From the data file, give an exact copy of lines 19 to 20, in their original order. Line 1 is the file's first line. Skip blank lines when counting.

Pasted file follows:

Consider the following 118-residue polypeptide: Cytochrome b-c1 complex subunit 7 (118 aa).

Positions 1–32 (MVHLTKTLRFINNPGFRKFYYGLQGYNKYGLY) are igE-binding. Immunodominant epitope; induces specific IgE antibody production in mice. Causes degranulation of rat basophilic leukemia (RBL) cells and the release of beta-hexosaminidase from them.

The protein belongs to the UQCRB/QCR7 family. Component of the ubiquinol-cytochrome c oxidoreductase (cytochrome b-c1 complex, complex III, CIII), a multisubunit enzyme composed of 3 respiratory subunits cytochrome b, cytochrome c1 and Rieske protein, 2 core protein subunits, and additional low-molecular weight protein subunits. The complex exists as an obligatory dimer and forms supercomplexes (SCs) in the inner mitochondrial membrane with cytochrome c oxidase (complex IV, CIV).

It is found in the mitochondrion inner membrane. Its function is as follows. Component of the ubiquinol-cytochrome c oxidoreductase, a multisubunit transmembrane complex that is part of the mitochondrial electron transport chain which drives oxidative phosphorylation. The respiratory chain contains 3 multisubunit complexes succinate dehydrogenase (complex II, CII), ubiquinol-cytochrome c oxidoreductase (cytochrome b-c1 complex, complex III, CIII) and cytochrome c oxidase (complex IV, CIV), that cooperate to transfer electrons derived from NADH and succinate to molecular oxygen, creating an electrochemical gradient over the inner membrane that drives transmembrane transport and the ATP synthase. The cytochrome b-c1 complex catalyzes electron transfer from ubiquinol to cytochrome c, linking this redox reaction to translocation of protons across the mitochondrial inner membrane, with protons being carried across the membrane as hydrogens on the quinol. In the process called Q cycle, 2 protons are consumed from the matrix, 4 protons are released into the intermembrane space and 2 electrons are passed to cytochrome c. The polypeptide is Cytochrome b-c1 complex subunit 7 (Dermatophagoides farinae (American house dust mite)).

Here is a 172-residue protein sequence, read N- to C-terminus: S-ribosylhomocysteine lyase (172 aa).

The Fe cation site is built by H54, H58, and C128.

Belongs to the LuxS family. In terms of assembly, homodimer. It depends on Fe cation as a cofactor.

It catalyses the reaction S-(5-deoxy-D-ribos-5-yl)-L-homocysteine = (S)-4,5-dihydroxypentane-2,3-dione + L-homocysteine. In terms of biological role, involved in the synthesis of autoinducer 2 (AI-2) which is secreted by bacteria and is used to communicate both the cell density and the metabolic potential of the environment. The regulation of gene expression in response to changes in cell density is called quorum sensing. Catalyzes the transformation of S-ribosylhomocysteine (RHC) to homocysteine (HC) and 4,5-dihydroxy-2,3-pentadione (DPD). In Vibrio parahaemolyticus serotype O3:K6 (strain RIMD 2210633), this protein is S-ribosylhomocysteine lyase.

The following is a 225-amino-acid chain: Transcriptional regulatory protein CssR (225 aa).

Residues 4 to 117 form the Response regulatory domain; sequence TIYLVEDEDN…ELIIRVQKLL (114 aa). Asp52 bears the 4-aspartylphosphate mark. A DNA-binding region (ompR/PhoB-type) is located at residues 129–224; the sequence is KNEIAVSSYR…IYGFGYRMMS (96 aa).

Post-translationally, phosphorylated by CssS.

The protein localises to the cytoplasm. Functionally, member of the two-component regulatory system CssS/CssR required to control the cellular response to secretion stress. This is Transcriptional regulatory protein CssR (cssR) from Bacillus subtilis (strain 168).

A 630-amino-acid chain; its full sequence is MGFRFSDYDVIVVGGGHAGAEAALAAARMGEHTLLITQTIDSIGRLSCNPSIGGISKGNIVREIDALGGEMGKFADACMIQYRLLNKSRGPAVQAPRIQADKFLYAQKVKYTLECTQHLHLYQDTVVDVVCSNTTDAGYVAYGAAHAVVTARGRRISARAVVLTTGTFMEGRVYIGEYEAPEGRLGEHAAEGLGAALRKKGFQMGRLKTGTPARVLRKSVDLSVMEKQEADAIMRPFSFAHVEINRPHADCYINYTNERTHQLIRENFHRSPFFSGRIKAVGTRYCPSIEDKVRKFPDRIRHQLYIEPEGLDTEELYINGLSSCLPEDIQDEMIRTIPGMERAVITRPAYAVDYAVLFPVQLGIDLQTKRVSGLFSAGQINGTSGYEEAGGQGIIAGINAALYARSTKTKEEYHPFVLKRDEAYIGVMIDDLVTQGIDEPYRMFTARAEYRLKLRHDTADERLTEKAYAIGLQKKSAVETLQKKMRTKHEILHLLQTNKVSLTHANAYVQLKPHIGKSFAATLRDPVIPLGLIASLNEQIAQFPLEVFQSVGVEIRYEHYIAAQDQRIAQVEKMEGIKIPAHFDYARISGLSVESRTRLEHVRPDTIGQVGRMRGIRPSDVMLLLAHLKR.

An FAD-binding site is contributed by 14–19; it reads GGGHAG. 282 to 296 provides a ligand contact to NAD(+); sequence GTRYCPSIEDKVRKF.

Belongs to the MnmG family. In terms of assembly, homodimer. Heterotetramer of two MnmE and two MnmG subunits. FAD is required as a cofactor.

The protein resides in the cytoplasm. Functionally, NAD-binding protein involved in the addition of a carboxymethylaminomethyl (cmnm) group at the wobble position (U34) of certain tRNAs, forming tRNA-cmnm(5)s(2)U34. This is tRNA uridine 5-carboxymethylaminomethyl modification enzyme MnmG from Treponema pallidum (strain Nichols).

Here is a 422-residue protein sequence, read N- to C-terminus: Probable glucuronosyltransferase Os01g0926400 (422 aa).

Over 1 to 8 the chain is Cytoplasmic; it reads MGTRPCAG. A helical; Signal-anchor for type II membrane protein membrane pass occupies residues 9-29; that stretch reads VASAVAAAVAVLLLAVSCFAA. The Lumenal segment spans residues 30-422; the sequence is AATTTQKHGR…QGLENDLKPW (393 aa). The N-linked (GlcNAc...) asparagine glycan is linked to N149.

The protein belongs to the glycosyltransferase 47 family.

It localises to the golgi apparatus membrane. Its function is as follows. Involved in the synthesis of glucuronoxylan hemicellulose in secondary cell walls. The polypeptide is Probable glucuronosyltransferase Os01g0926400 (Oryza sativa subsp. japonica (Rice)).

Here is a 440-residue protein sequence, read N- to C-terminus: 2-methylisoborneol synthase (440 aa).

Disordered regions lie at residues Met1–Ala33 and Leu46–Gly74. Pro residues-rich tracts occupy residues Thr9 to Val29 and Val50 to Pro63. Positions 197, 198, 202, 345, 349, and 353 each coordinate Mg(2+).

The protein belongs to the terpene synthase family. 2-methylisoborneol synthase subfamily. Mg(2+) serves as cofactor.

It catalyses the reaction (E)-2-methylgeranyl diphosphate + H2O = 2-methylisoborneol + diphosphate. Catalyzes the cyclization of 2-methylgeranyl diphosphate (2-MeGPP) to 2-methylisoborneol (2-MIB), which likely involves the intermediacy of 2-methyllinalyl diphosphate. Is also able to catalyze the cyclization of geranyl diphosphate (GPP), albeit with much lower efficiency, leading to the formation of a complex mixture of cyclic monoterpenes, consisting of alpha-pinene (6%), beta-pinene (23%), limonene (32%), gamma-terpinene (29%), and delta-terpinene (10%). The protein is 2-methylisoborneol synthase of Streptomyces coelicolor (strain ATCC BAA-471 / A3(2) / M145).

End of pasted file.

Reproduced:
The protein belongs to the glycosyltransferase 47 family.

It localises to the golgi apparatus membrane. Its function is as follows. Involved in the synthesis of glucuronoxylan hemicellulose in secondary cell walls. The polypeptide is Probable glucuronosyltransferase Os01g0926400 (Oryza sativa subsp. japonica (Rice)).